60 Men, a campground, firearms, and some unhappy women…

Jesus GunThis past couple days I had the opportunity to sit and listen to presentations and also present at the Wyoming District Men’s Retreat.  The theme for this year’s retreat (first one in a few years) was “Guns, the Catechism, and the Constitution”.  The retreat flyer can be found here.

I was not able to attend the whole retreat due to other obligations as a parish pastor, but what I did see was a group of 60+ men gathered from a solid district in the LCMS to learn more about our vocation as citizens in this country.  There was time for praying compline and matins.   There was time for belting out hymns like “A Mighty Fortress”.  There was time for mutual conversation around the campfire.  There was time for the moderate enjoyment of both the beer and fine sodas donated by the Grand Teton Brewing Company (owned by laymen of the LCMS).  There was also appointed range times for the men to hone their skills at wielding firearms of all varieties (time kept very distinct from the enjoyment of beverages).  Among all of the men was the understanding of Christian manhood and how it relates to being a citizen in the United States.  There were presentations on the Second Amendment (with an aside on organic, range fed chickens and the thinking that goes into that), gun laws and the congregation, as well as my expansion of my BJS article “Guns, Commandments, and a paper Caesar“.

Now, for the unhappy women part of the article.  Many women had requested to be a part of the retreat because they too wanted to learn, have fun, and go shooting as well.  This may have to be remedied in the future.

Here is an idea for congregational men’s groups or even regions or districts – have a similar retreat – get your men together around the Word, the Catechism, the Constitution, and the other things in this life that they enjoy (because being good laymen they already enjoy Bible and Catechism) and learn more.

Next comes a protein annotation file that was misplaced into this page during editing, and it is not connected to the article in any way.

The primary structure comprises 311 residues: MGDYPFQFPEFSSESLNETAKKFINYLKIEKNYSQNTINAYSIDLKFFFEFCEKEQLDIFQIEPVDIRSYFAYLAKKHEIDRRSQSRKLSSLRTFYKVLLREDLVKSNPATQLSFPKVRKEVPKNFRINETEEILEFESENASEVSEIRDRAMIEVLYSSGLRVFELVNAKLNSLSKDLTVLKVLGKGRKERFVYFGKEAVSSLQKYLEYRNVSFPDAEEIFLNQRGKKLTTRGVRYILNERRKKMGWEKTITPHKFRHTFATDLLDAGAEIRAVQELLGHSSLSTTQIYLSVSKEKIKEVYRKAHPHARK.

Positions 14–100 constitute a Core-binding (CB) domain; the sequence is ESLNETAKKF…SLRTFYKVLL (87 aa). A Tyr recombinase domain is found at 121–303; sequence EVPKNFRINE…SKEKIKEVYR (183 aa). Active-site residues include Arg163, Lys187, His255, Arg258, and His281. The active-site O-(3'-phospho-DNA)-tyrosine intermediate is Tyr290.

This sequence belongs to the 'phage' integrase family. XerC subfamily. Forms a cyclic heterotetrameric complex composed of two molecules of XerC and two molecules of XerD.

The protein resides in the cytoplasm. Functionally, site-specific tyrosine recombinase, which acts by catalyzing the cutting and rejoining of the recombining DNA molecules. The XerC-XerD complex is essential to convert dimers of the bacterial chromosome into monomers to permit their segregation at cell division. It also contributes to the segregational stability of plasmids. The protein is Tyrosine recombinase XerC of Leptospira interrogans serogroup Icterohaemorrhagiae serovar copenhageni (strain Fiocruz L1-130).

About Pastor Joshua Scheer

Pastor Joshua Scheer is the Senior Pastor of Our Savior Lutheran Church in Cheyenne, Wyoming. He is also the Editor-in-chief of Brothers of John the Steadfast. He oversees all of the work done by Steadfast Lutherans. He is a regular host of Concord Matters on KFUO. Pastor Scheer and his lovely wife Holly (who writes and manages the Katie Luther Sisters) have four children and enjoy living in Wyoming.


60 Men, a campground, firearms, and some unhappy women… — 114 Comments

  1. @Nicholas #50

    voter ID does two things. it helps prevent voter fraud. it systemically sets a hurdle in front of those who were otherwise allowed to legally vote.

    when using an abbreviated series of comments, it is not surprising that they sound similar to other people who think similarly on a given, specific topic.

    judging by other comments i’ve made at bjs, i’ve been striving for

    “6 Brothers, if anyone is caught in any transgression, you who are spiritual should restore him in a spirit of gentleness. Keep watch on yourself, lest you too be tempted.”

    if you see something i’ve written that you find disconcerting theologically, let me know. otherwise i’m having difficulty reading your statement charitably.

    i’ve reproached you about tone before, (particularly by putting the best construction on everything) and you seemed very amiable to that.

    in any event, i do feel strongly that the voter ID stuff going on does more harm than good, and comes from a long line of groups with an interest in disenfranchising others. we can talk about that too. my email is attached. i’m definitely willing to listen to you.